Design Thinking is an approach used for practical and creative problem-solving that is based heavily on the methods and processes that designers use. The mindset has evolved from the architecture, engineering, and business fields. However, that doesn’t mean that the mindset can’t be applied to fields that are not inherently design-specific. This level of flexibility has allowed design thinking to flourish in companies that are looking to plant the seed of their radical ideas in a plethora of global industries.
5 Stages of Design Thinking
If your organization is able to create a culture around the five (5) stages of design thinking, it will allow your organization to innovate rapidly and provide further value to and expand your customer base.
Stage 1: Empathize
The first stage of the process (Empathy) is the most critical to embody. Without being able to empathize with the wants, needs, and objectives of your target user, you’ll be unable to engage with them on a psychological and emotional level. This phase calls for team members to set aside their assumptions and gather real insights about the user. When you can see through the eyes of your customers and experience their pain points first hand, you’ll have a fountain of inspiration for delivering business value. The accumulation of this knowledge allows you to have a deep understanding of the situation, giving them the opportunity to set aside their own preconceptions to get more insight into the customers’ and users’ wants and needs.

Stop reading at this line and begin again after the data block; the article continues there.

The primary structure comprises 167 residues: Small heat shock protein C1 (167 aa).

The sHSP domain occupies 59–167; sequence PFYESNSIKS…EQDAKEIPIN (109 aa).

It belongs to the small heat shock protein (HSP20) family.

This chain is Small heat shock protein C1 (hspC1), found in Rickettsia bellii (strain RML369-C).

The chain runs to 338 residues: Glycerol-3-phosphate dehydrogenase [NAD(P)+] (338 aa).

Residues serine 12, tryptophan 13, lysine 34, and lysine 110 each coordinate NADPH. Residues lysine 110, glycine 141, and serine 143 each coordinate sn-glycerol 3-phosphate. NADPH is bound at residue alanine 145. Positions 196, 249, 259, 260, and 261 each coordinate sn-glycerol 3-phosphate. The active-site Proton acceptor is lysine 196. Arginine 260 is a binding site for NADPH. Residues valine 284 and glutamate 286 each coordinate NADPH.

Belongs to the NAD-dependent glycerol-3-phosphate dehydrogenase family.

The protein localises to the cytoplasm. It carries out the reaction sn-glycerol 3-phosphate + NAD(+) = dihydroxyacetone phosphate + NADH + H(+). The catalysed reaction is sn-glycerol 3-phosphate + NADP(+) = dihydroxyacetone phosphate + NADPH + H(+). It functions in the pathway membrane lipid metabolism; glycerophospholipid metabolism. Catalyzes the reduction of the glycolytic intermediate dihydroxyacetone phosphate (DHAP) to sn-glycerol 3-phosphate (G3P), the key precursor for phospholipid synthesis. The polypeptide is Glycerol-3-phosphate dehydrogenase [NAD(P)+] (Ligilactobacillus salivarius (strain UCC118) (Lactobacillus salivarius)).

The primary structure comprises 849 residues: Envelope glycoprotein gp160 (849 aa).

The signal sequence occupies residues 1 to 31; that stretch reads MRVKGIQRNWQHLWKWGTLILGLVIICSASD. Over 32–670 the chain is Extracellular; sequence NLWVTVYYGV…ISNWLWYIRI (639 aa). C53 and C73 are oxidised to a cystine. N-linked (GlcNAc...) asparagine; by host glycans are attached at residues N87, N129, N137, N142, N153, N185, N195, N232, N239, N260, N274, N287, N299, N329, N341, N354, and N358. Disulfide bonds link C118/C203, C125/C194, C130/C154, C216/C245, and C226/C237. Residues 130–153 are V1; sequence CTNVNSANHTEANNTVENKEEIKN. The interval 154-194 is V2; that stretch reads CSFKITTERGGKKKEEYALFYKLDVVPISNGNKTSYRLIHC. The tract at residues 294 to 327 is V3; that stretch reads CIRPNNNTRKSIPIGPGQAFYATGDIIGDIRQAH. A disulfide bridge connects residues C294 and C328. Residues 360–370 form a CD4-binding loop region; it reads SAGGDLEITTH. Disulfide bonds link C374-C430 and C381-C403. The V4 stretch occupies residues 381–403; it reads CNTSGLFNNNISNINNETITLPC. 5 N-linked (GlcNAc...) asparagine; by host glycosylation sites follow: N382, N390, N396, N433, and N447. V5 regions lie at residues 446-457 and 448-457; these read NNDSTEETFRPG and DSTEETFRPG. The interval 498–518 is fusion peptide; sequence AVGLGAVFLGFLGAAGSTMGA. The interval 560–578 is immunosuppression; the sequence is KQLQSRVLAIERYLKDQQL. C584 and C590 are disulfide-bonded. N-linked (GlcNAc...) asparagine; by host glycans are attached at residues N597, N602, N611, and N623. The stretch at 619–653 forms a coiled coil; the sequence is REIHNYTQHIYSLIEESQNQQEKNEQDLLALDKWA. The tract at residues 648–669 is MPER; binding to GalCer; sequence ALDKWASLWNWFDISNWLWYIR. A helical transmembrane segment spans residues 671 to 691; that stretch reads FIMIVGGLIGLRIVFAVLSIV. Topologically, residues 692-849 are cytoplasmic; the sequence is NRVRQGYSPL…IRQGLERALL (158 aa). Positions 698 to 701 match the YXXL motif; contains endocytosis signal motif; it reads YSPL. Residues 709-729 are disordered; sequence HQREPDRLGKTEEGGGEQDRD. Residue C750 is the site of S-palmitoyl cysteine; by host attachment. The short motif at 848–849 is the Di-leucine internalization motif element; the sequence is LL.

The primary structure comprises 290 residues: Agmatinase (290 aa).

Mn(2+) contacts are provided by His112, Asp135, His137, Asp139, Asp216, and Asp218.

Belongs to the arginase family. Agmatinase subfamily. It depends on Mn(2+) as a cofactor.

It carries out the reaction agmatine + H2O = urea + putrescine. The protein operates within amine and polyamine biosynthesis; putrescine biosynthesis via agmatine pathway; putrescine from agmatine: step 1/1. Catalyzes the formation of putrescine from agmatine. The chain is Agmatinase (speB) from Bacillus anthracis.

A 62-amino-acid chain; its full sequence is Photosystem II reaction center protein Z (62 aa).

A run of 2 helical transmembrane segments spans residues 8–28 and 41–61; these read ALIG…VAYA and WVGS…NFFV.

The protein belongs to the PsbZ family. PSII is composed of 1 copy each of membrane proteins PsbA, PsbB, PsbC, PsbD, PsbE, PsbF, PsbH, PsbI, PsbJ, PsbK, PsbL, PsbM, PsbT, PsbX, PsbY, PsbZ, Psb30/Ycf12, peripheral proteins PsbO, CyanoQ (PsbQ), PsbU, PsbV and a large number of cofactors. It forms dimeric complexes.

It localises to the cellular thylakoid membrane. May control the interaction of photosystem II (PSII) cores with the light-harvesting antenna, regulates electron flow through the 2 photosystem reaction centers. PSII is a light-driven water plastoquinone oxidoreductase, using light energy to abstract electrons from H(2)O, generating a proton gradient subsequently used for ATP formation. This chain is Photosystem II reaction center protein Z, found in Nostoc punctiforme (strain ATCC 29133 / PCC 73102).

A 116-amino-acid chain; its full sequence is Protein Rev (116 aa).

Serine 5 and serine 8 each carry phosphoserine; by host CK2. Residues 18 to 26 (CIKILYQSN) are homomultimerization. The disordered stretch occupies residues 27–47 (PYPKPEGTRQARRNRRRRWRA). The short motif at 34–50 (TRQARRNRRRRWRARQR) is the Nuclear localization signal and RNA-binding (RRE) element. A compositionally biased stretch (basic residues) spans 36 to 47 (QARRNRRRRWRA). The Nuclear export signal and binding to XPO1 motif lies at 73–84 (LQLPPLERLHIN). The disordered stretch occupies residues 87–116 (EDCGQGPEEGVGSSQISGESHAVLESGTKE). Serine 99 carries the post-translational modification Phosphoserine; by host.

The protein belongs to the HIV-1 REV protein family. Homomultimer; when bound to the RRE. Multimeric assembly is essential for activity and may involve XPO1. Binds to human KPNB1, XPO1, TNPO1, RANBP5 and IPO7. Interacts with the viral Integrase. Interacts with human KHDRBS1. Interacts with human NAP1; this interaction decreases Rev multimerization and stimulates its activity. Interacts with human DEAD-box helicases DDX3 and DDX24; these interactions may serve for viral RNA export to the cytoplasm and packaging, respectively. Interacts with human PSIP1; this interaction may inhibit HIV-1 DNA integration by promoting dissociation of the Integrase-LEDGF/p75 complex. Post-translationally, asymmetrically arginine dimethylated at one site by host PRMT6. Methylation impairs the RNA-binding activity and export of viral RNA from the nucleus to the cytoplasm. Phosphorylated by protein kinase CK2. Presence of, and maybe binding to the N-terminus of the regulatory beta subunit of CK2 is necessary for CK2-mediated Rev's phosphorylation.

Stage 2: Define
Once your team has empathized with its end user, they can begin the process of defining the problem. This is typically done by gathering all necessary findings from the empathy phase understanding the common difficulties and barriers that end users may encounter. The key for this phase is not to focus all of your attention on the problem itself; instead, focus on the trends that relate to the series of proposed difficulties and barriers. By the end of this phase, you should have formulated a clear problem statement that can be supplemented with solutions and ideas.